Vodafone and TPG confirm plan to merge.
Vodafone and TPG confirm plan to merge.

Telstra has a big new challenger

THE Australian mobile market is about to get a huge new player.

Vodafone and TPG have announced their plan to team up and take on the telco heavyweights of Telstra and Optus.

This morning the two companies - TPG and Vodafone Hutchinson Australia (VHA) - said they had agreed to terms on a "merger of equals".

TPG shareholders will get 49.9 per cent of the new group and Vodafone Hutchison shareholders will get the remaining 50.1 per cent.

Such a deal has been speculated about for some time. Now that it's finally about to take place, consumers will be provided with a new look alternative to Telstra and Optus.

"The Merger will create a more effective challenger to Telstra and Optus, with an

integrated fixed and mobile offering and a pro forma enterprise value of approximately $15 billion," the companies said in a joint statement.

The deal is all about combining assets to take on the big guys. Vodafone has a sizeable mobile network with a mobile customer base of approximately 6 million subscribers as of June 2018.

Meanwhile TPG - which also owns iiNet and Internode - has extensive fibre networks and high density cells in metropolitan areas that will significantly boost Vodafone's efforts to rollout 5G mobile technology.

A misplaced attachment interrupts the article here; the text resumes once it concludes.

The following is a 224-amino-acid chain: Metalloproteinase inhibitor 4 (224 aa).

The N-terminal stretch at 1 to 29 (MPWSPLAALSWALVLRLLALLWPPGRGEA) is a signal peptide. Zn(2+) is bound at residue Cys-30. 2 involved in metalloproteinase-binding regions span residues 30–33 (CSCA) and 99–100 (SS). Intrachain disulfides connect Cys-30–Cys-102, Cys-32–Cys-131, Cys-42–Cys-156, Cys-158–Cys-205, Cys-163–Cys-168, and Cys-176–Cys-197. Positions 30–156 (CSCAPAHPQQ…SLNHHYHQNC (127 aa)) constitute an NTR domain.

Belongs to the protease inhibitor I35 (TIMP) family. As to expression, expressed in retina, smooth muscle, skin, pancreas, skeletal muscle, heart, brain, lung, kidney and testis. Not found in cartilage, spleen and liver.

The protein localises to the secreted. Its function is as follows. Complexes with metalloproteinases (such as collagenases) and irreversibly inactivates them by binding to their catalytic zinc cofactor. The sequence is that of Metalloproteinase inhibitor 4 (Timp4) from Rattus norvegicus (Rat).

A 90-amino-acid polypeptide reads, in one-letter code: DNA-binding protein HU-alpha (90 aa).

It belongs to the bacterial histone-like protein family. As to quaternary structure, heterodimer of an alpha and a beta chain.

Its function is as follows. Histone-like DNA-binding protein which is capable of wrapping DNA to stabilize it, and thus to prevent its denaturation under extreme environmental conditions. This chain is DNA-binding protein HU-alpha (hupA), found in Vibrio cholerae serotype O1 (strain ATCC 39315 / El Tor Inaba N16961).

"The combination of these assets will maximise the opportunities presented by convergence and best position the combined company to invest in 5G technologies that will deliver faster services and offer more competitive value propositions to more Australian customers," the statement said.

The companies also stated that "there are no changes currently planned to any of the existing brands of either TPG or VHA."

According to those who worked on the deal, the details around marketing strategies have not yet been made.

So at this point, it remains to be seen if they keep the Vodafone and TPG mobile brands completely separate and if TPG will continue to offer the hugely cheap mobile deals it was promising to bring to market later this year.

Telecom expert from consumer comparison website finder.com.au, Angus Kidman, said that over time we could see the plans offered by the two brands become quite similar.

"We saw with TPG's iiNet buy that over time plans from all its brands became very similar," he said.

He also speculated that we might see Vodafone's popular 4G backup for NBN installations be extended to more consumers as TPG internet customers could benefit from Vodafone's existing 4G network.

"It would be pleasing to see Vodafone's 4G backup for new NBN installs extended, but that might only happen for pricier plans," he said.

When whispers of the deal were circulating last week, Telecom expert Paul Budde said it made business sense for both companies.

"While I would have loved to see TPG entering the mobile market to bring some good competition to it, in the end business sense has prevailed and Vodafone and TPG have decided to look at merging both companies," he said.

"TPG faced the reality that building out a new mobile network after they acquired the spectrum for it is a very costly exercise and it was - for obvious reasons - very difficult for them to negotiate access with the other operators. So this merger is going to save them lots of money"